After being released on parole, a burglar attempts to go straight, get a regular job, and just go by the rules. He soon finds himself back in jail at the hands of a power-hungry parole ... See full summary »
In New York, the brother of an infamous Nazi war criminal is killed in a head-on collision with an oil truck. Shortly thereafter, members of a covert U.S. government group called the Division begin being murdered one by one. Meanwhile, graduate student and marathon runner Thomas "Babe" Levy researches history as his father, who committed suicide after the Communist witch hunts of the McCarthy era ruined his reputation. When he sees his brother, one Division member, stabbed to death, it is revealed that Christian Szell, the White Angel of Auschwitz, is wrapping up loose ends to smuggle priceless diamonds from the United States. Written by
Anthony Hughes <firstname.lastname@example.org>
Laurence Olivier was so afraid that he would accidentally hurt Dustin Hoffman while filming the torture scene that he would constantly ask Hoffman if he was all right after shooting a take. As a joke, Hoffman tried to make Olivier think that he had really hurt him by screaming in a very convincing and unexpected manner. See more »
In the diamond shop, the Auschwitz victim that Szell eventually slashes had his Auschwitz tattoo on the outside of his wrist. Auschwitz tattoos for Jewish inmates were generally on the forearm. See more »
All right, you guys! Let's go! Move out of there!
Blow it out your ass, motherfucker!
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The end credits scroll with Babe's jogging route as a backdrop. See more »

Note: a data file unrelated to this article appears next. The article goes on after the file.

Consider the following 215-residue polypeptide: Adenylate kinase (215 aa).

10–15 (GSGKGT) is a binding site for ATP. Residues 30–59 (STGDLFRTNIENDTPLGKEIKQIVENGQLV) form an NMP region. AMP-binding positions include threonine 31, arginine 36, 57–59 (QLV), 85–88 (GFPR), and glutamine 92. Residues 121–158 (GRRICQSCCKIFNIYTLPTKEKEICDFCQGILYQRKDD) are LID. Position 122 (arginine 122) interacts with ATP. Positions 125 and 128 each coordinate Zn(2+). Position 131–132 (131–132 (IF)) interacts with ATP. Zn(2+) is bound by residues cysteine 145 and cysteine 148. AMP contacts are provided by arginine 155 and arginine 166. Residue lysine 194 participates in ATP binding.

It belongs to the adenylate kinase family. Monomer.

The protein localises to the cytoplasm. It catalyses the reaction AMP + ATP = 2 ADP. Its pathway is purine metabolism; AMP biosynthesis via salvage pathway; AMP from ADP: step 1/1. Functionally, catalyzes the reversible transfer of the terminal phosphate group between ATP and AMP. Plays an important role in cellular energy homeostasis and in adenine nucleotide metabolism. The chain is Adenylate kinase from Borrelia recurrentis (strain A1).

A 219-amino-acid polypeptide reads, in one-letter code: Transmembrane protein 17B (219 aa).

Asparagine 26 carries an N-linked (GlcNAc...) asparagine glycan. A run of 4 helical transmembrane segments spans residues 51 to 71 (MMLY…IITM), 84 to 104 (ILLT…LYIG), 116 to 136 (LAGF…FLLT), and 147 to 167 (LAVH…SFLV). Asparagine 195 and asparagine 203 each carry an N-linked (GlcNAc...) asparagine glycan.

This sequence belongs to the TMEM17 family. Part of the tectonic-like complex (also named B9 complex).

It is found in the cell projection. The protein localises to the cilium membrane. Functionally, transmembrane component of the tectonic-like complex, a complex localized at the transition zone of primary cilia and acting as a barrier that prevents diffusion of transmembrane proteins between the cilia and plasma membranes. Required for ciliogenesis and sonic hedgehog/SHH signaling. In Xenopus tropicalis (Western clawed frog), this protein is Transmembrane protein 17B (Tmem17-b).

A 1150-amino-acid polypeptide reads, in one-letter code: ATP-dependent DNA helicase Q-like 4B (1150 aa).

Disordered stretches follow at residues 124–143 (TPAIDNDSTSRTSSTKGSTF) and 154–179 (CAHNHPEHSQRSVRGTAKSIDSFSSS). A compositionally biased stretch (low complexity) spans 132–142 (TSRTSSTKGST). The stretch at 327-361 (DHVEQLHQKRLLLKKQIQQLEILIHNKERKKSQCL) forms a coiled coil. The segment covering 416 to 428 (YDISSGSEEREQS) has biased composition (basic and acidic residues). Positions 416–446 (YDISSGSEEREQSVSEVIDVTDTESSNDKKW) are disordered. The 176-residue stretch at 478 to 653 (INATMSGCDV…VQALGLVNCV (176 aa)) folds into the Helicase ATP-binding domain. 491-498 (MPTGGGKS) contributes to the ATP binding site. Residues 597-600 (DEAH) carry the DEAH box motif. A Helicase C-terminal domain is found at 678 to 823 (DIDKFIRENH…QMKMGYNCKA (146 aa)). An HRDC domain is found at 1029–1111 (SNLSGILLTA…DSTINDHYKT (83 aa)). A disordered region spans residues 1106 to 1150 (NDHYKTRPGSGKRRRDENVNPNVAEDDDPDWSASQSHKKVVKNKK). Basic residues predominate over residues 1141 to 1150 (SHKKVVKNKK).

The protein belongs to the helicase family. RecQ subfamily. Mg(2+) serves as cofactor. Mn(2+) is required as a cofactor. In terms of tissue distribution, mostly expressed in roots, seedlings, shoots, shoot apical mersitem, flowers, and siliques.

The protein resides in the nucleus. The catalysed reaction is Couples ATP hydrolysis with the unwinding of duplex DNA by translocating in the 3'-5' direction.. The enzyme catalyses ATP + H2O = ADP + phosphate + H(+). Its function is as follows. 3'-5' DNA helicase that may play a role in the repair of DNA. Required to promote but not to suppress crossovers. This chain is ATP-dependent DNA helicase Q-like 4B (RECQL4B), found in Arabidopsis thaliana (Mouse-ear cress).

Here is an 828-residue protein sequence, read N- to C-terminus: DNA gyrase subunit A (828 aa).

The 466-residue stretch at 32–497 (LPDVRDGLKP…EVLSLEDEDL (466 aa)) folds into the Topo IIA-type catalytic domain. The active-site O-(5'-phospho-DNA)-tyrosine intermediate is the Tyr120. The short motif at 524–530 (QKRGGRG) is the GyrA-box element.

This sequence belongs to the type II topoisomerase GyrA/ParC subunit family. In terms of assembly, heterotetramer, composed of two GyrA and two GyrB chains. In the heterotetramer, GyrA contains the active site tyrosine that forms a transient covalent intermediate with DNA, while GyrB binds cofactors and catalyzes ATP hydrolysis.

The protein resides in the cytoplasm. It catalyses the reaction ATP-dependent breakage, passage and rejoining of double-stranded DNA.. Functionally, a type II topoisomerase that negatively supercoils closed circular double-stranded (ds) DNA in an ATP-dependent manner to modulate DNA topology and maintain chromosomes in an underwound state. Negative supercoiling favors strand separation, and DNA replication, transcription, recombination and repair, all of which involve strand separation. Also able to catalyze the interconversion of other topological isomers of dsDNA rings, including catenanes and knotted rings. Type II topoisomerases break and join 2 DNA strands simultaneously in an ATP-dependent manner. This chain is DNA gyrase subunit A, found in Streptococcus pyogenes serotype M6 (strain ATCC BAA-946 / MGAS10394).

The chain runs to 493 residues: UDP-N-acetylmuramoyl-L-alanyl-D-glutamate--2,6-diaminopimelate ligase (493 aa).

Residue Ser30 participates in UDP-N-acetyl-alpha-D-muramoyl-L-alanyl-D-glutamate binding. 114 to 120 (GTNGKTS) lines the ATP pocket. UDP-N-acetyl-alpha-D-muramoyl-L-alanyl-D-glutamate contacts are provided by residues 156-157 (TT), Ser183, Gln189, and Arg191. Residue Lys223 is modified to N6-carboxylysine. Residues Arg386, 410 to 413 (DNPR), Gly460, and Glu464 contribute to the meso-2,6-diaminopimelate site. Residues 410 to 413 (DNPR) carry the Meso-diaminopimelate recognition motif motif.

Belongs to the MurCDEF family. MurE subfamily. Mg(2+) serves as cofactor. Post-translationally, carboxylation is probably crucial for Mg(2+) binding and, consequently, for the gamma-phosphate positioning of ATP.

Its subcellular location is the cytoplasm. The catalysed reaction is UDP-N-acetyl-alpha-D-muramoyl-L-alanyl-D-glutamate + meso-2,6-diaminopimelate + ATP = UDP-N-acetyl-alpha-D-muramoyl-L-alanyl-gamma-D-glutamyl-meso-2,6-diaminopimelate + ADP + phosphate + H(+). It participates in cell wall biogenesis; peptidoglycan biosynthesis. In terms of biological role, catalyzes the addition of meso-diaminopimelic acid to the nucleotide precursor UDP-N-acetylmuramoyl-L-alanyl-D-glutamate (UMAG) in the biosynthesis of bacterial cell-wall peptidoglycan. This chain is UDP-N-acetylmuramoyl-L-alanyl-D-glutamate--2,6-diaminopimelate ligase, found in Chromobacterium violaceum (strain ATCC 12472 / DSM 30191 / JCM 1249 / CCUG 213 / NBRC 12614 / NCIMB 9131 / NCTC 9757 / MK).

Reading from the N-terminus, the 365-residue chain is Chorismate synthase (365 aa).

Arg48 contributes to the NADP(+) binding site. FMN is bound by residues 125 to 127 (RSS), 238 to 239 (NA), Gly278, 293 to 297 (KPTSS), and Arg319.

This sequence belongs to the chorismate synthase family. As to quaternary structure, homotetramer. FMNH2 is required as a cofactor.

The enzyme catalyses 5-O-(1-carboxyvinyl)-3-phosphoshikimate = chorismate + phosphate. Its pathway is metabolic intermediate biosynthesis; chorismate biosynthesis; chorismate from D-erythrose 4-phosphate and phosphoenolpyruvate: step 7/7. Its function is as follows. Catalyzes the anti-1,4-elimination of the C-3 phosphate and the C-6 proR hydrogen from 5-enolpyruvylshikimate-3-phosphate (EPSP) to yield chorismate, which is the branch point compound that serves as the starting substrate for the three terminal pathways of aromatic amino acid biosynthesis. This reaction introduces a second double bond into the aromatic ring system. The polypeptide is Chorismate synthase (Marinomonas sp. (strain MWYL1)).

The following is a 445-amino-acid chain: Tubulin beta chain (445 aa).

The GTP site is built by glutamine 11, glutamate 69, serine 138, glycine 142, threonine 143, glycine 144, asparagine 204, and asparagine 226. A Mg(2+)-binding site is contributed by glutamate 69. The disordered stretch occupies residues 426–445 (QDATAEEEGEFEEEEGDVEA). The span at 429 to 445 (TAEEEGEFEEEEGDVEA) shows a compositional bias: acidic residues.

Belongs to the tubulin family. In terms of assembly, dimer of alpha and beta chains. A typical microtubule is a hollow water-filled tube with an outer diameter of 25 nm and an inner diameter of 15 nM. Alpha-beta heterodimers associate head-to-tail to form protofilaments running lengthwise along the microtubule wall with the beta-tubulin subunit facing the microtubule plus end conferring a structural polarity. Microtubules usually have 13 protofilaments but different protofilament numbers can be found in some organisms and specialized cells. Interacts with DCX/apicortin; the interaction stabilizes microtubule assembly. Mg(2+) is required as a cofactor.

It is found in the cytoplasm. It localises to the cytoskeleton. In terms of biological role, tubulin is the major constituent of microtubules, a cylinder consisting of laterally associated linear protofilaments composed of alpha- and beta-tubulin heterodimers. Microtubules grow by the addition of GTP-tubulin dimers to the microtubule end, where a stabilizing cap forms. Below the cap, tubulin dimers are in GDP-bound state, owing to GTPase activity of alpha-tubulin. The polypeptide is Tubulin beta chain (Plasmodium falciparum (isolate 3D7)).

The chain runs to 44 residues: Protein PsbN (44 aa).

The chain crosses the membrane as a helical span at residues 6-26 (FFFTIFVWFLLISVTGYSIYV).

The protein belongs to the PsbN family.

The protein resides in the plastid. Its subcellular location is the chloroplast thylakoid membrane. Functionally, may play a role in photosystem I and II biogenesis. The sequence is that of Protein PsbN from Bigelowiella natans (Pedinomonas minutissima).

The high ratings for Marathon Man are no doubt focused on the substantial talent assembled to pull it off, and they succeed as long as one dispenses with every expectation of logic or common sense. Schlesinger builds substantial suspense, and there are plenty of satisfying scenes, but the plotting and story points are ridiculous beyond measure. This might not be a problem if it were any other type of picture, but the progressive unfolding of an initial puzzle to a somewhat sensible (or at least rational) set of revelations is one of the hallmarks of the government intelligence thriller. The story here, however, is so thin that virtually nothing happens for the entire first half of the picture, and the second half is really nothing more than one long chase sequence. The biggest problem is that the central objective of the action is precipitated by a murder that, if contemplated for more than about twenty seconds, reveals itself to make absolutely no sense whatsoever. And the illogical story points are not just structural. There are numerous details throughout that are obviously (and, to my mind, condescendingly) designed as mere conveniences for the the action, regardless of how inane or inexplicable they may be. The veneer of star power and sophisticated production values did not--for this viewer, at any rate--successfully obfuscate the movie's considerable flaws.
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